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Contacting a Biological relative

Discussion in 'Ask Peter' started by SLJ, Aug 14, 2022.

  1. SLJ

    SLJ LostCousins Member

    HI Peter, with your years of experience contacting lost cousins, how would you approach word a message to a DNA contact that probably doesn't even know of you or your parentage? It could come as a great shock to find out they have an unknown relative.
  2. peter

    peter Administrator Staff Member

    I'm assuming that in this case you're talking about a very close relative - closer than 2nd cousin - since it wouldn't be a surprise, let alone a shock, to discover someone more distant.

    Whenever you're communicating with someone always try to look at what you're writing from their point of view. Why would they want to hear from you? Why would they want to reply to you? How can they help you? How can you help them?

    Obviously you'll want to take into account whether they're researching their family tree, and if so how long they've been doing it. Clearly they only tested their DNA recently, otherwise the match would have popped up earlier, so you might well be the first person to contact them.

    Consider all the possible reasons why they might have taken a DNA test - are they looking for answers, or was it just a 'fun' birthday present. Either way, they didn't test because they wanted to get bombarded with questions!

    Also consider the implied morality of the supposed relationship - might they feel that you are in some way disparaging them or their family? Try to present it the other way round so that, if anything, it's your ancestor who is perceived as the naughty boy/girl. If you can't do that, don't mention it at all.

    Make sure you tell them enough about yourself that they'll feel comfortable replying to a stranger. Never allow the other person to get the idea that you're chasing an inheritance or trying to right a wrong.
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  3. Tim

    Tim Megastar and Moderator Staff Member

    You should also take some screenshots of shared matches etc., as sometimes people remove themselves or stop sharing data so that they don't have to answer awkward questions or accept that something untoward has occurred.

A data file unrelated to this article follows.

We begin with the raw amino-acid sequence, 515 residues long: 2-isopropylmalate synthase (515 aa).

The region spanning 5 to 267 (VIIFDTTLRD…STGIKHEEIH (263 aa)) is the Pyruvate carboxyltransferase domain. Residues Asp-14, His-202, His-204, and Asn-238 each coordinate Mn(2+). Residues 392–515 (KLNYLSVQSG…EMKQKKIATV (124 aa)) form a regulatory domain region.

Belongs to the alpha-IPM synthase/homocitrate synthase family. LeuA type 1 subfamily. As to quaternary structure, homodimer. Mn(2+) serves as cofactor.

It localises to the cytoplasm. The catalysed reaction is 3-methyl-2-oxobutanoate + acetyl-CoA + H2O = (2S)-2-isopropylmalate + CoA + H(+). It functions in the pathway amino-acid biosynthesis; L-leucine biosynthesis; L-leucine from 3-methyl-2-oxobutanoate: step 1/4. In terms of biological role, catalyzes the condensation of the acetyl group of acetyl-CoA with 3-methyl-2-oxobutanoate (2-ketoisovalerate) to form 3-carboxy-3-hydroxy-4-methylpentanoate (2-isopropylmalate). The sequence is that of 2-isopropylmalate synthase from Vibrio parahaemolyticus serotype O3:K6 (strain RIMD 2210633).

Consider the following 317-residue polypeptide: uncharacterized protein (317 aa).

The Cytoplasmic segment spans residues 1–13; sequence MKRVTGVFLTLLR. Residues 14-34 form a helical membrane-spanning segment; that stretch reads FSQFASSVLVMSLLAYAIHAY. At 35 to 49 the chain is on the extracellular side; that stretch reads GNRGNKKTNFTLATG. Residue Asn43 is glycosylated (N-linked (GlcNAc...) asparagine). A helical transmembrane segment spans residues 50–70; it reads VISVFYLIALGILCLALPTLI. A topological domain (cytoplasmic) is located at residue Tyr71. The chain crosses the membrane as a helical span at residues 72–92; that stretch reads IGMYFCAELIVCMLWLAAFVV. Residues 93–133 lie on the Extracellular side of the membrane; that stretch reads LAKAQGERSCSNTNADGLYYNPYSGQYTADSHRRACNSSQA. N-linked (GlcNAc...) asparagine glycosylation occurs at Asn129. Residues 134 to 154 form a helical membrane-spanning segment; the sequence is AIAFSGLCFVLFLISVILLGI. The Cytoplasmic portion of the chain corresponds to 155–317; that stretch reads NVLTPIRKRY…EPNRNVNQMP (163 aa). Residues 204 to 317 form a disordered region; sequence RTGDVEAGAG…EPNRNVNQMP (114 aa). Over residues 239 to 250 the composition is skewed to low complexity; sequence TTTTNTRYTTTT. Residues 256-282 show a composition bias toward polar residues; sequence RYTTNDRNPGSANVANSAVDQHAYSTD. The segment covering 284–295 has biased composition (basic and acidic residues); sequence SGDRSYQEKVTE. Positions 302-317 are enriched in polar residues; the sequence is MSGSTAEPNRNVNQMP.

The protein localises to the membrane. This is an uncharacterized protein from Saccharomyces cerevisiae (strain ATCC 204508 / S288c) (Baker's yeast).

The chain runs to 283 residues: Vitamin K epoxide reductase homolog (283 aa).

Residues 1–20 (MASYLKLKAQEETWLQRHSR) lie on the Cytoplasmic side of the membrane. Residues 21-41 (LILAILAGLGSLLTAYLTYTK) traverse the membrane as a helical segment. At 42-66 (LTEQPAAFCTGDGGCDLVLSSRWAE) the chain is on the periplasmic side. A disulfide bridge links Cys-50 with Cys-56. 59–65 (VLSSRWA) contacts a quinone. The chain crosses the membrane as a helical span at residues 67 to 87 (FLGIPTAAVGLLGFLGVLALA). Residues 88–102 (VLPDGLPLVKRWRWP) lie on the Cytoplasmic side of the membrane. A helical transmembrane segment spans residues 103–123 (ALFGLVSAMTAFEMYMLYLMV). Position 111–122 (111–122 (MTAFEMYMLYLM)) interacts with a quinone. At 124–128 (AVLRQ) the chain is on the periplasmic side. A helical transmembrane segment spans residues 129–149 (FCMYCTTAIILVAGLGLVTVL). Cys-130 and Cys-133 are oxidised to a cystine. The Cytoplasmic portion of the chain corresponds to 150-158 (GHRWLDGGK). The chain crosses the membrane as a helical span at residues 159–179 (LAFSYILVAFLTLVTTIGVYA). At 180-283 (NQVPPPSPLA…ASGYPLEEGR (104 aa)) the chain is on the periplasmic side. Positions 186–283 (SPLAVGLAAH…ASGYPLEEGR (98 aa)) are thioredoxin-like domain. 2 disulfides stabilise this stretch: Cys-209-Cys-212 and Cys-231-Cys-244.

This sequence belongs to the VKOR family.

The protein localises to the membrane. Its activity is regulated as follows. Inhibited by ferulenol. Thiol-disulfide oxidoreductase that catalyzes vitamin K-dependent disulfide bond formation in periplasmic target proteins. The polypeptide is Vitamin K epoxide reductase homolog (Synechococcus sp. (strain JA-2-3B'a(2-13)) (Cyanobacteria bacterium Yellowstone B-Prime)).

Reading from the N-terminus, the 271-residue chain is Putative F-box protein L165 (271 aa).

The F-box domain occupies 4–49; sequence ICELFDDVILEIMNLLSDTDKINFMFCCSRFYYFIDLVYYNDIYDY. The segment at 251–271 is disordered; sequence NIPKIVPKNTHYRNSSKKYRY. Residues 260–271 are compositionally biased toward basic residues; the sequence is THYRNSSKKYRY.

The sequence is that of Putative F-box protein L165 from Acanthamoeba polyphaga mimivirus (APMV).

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  4. peter

    peter Administrator Staff Member

    It has never happened to me, but it certainly doesn't do any harm to take those precautions. The information might also change as a result of alterations in Ancestry's procedures and thresholds.
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  5. MickM

    MickM New Member

    The question of how to approach someone has also been on my mind. My wife and I recently tested with Ancestry and, of course, have lots of matches to wade through. In my wife's family there's an unknown paternal grandfather, and we wondered whether it might be possible to narrow down an identity. We were, of course, aware that this would rely on us being able to identify potential descendants from the matches and then to work out how to approach those descendants.

    Now, following the introduction of SideView a couple of potential close (2nd or 3rd) cousins on the paternal side have been identified and of course they don't have online trees and haven't looked at their Ancestry account for nearly a year. There are a couple of more distant matches who we could approach.

    There is, I suppose, the chance that they are related to another paternal grandfather who was born somewhere in London in 1876-ish and, although he married the grandmother in 1901 in Poole, is conveniently missing from that year's census.
  6. peter

    peter Administrator Staff Member

    You won't necessarily need to contact your matches.
    The fact that your closest matches don't have trees might not be a problem - there's a good chance that some of the matches you share with them do have trees.
    There can only be one paternal grandfather, though there may be multiple candidates.
  7. peter

    peter Administrator Staff Member

    And add the rest of your wife's relatives from 1881 to her My Ancestors page - it's the first step in the Masterclass. Making connections with documented cousins, especially those who have already tested their DNA, as the majority of active LostCousins members have, is key to knocking down 'brick walls'.
  8. MickM

    MickM New Member

    Yes, there are some shared matches with trees so we'll try that approach.

    It's the paternal grandfather who's the big mystery; I should have said great-grandfather for the chap missing from the census. How embarrassing to get that one wrong!
  9. peter

    peter Administrator Staff Member

    If she has a brother then a Y-DNA test is something to consider - the surname of the unknown ancestor could well show up amongst the matches. But see how you get on with Ancestry DNA for now.

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